What does it do?

Sumatriptan is used to treat migraines and cluster headaches.

Before you start

  • Tell your health professional if you have heart or blood vessel problems, high blood pressure, or if you have ever had a stroke, or 'mini-stroke'.
  • Tell your health professional if you are pregnant, planning to become pregnant, or breastfeeding.

How should you take it?

Take sumatriptan as directed when your symptoms first start.
Take the tablets with a large glass of water.
Inject the injection under the skin as directed.

If your symptoms get better, but then return, you can take another dose after 1 hour (injection) or 2 hours (tablet).
If sumatriptan does not help, do not take any further doses for the same attack, as it is unlikely to work. You can still use sumatriptan for a new attack.
Do not take more than the maximum daily dose advised by your health professional.

Can you take other medicines?

Tell your pharmacist or doctor about all medicines or treatments that you may be taking, including vitamins, herbal products (e.g. St John's wort) or recreational drugs.

Important information continues on next page.

What side effects might you notice?

Side EffectsRecommended action

Pain, tightness or pressure in your chest, throat or jaw

Fast or irregular heartbeat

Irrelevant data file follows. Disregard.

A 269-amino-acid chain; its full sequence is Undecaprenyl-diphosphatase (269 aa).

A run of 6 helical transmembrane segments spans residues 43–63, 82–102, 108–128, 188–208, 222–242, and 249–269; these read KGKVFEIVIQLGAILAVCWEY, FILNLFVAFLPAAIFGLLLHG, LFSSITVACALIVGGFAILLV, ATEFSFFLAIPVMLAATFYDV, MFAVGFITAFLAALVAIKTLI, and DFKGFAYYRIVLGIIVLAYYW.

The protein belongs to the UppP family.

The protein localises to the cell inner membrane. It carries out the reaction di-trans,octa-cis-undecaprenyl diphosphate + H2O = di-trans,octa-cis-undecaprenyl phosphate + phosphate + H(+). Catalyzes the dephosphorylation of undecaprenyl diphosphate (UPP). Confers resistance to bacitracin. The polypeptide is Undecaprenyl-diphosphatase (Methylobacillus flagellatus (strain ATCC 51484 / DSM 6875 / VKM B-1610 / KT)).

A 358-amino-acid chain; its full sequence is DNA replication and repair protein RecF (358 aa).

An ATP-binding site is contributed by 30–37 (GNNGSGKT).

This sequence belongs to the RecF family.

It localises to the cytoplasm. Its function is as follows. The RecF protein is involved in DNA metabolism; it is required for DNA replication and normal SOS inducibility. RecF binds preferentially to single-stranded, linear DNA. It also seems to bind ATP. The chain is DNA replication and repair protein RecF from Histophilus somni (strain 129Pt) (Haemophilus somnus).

Tell your doctor immediately

Drowsiness, tiredness or weakness, dizziness

Hot flushing

Burning sensation, tingling or numbness

Pain, tenderness or redness at injection site

Tell your doctor if troublesome

If you notice any other effects, discuss them with your doctor or pharmacist.

Other information:

  • Tell your doctor if you need to use sumatriptan several times each week. Using sumatriptan too often can cause a different type of headache. Your doctor can talk with you about different medicines that are taken every day to prevent migraines or cluster headaches.
  • Do not use sumatriptan to prevent migraines or cluster headaches.
  • Sumatriptan can impair your ability to do tasks such as driving or using machines. Alcohol makes this worse. Discuss your risk with your health professional. (search NZTA - Are you safe to drive?)